A family relocates from the city to a dilapidated house in the country that was once a grand estate. As they begin to renovate the place they discover their new home harbors secrets, conceals a horrific past, and may not be free of the former inhabitants completely.
On the day that a serial killer that he helped put away is supposed to be executed, a noted forensic psychologist and college professor receives a call informing him that he has 88 minutes left to live.
The restless sales representative of a transport company Joanna Mills travels from Saint Louis to Texas in a business trip. She is haunted by violent visions and after meeting her client, she visits her lonely father. On the next morning, she decides to visit La Salle, a small town where she has never been before, but she had recollections of many locations. She lodges in a hotel and later she meets and is befriended by the local widower Terry Stahl, who helps her from an aggression. Her daydreams and nightmares increase and she becomes obsessed for disclosing the truth about her visions of a brutal murder of a woman in a barn. Along her investigation, Joanna gets close to the killer and feels that her life is in danger. Written by
Claudio Carvalho, Rio de Janeiro, Brazil
This film was originally titled Revolver, but it was later changed when another film titled Revolver (2005) came out beforehand. See more »
When Joanna's truck goes off the road near the end of the film, the engine revs as if the drive wheels have left the road, but her pickup is a rear-wheel drive vehicle and the rear wheels were still on the bank. See more »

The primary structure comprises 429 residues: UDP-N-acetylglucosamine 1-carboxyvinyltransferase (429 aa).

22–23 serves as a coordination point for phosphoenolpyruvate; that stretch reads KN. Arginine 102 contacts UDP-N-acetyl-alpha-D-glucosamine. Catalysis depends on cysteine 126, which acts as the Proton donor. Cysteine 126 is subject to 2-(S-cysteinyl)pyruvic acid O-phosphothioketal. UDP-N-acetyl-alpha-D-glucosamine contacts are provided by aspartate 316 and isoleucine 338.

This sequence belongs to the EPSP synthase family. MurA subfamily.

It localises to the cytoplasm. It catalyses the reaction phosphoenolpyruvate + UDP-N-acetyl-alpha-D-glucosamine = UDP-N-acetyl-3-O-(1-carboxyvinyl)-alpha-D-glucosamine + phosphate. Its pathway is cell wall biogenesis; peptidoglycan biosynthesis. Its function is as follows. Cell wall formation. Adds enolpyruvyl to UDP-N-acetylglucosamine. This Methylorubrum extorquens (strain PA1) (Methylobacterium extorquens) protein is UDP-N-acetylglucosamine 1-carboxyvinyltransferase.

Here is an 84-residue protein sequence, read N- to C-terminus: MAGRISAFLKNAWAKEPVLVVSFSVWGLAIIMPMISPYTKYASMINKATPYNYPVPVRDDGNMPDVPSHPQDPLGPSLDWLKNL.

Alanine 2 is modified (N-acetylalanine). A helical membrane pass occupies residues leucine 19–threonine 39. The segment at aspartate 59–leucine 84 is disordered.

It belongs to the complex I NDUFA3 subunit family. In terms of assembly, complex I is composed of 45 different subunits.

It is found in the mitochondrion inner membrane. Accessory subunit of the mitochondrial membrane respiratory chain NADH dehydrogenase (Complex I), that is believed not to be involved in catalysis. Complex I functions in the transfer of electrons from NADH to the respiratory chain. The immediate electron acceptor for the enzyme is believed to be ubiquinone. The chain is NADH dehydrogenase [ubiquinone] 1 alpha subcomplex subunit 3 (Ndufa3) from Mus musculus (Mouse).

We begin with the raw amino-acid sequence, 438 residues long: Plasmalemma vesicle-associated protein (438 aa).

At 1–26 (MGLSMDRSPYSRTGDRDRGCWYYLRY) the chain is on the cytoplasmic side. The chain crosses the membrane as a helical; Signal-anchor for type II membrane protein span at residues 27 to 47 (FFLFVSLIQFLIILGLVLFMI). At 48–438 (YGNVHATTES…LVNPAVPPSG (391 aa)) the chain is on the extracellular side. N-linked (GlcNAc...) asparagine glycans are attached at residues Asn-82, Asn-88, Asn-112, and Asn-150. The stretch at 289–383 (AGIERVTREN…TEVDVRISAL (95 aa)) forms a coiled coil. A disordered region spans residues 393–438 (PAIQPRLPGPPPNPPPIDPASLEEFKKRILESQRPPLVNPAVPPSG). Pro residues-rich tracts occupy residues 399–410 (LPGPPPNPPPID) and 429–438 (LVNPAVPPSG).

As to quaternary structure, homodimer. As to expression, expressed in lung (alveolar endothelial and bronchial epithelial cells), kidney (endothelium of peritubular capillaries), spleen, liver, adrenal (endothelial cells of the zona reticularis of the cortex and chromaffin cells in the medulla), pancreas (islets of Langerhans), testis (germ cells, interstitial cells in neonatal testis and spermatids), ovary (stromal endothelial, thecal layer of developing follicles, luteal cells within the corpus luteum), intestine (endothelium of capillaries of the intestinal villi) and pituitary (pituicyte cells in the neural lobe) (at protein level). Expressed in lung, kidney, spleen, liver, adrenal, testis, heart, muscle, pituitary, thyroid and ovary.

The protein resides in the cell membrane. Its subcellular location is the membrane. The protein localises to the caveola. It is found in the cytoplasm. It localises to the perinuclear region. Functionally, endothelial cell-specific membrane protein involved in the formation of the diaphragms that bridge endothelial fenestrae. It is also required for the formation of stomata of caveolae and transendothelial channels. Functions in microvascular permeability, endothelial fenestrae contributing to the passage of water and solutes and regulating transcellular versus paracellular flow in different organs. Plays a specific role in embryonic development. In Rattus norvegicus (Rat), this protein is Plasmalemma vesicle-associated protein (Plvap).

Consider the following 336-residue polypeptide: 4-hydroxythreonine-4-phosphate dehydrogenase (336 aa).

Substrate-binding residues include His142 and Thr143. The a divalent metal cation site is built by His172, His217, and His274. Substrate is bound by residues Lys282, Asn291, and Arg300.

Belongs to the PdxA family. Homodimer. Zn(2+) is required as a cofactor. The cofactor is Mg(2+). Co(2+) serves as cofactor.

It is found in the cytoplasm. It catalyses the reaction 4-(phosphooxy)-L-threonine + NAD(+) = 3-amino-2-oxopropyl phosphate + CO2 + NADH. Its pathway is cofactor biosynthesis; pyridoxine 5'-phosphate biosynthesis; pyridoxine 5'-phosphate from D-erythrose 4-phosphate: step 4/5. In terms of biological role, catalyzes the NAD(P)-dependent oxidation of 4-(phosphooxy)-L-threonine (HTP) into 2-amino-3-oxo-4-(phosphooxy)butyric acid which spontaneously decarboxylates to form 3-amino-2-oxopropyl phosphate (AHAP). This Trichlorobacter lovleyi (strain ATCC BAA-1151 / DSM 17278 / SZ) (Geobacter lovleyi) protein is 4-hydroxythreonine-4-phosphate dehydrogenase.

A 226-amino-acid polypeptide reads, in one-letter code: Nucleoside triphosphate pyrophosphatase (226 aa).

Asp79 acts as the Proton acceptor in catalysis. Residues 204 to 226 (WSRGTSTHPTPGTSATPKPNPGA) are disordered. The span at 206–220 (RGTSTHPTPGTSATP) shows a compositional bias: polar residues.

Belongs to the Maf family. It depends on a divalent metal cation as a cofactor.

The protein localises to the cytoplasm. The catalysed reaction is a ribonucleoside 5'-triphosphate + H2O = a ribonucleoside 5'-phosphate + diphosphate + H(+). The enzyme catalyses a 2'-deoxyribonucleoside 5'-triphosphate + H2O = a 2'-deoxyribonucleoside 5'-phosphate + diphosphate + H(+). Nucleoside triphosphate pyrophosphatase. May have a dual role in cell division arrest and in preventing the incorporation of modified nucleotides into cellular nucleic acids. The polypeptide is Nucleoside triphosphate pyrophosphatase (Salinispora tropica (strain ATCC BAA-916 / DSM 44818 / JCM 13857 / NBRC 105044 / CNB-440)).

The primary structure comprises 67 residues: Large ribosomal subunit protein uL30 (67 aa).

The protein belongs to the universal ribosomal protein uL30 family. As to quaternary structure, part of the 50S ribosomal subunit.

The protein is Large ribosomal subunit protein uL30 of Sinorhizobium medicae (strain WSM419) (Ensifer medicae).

When you were 11 years old, you became violent. You started seeing things. You started to hurt yourself. Doctor said we were lucky you didn't hit an artery. He said it was some kind of breakdown. You were a whole different girl after that Joanna. I couldn't control you, honey.
Control me? Dad, it is not normal for an 11 year old girl to cut herself. I was trying to tell you I needed help. I still...
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When the credits first start to roll, everyones name's turn and blur away to the next name which does the same. This represents the characters Joanna and Annie and how they co-existed in the same body. See more »
There are attractions to this film. One, it proceeds at its own pace specific to the revelations the main character achieves. Some would say it moves too slowly but, I think, this is only in contrast to recent genre films that rush to exploit thrills, sometimes fun, sometimes silly. The pace is more like that of classic mystery movies with a little film noir mixed in.
The atmosphere is somewhat reminiscent of recent Japanese horror films and remakes though the narrative is much more structured. This is emphasized by the "washed out" look of the photography even in direct sunlight. Of course, parts of Texas where much of this was shot appear a little washed out in reality. While this is not especially flattering to the actors, it underscores the uncertainty the characters must endure. (Congratulations to Ms. Gellar for acceding to this when most actresses are looking for every cinematographic advantage they can get!)
The film is more about character and the discovery of destiny than about complex plot or even surprises. As in many Hitchcock movies, the audience is supposed to know more about some things than the characters. Most horror and mystery fans will have a pretty good inkling of the answer the heroine is seeking well before all the loose ends are tied up. (As the "Robot Chicken" version of M. Night Shyamalan might say, "What a twist!")
Ms. Gellar must portray a repressed young woman suffering from more than one trauma from the past. She conveys effectively that her character is confused, haunted, resolute, scared, brave and smart enough to make her way in a good ole boy business world. She cannot accept help even from the few who are closest to her. Her premonitions (memories?) lead her to out of the way places and a man with a past as tormented as her own. There is solid support from the reliable Sam Shepard and from J.C. MacKenzie in a performance that is quite a departure from his usual roles.
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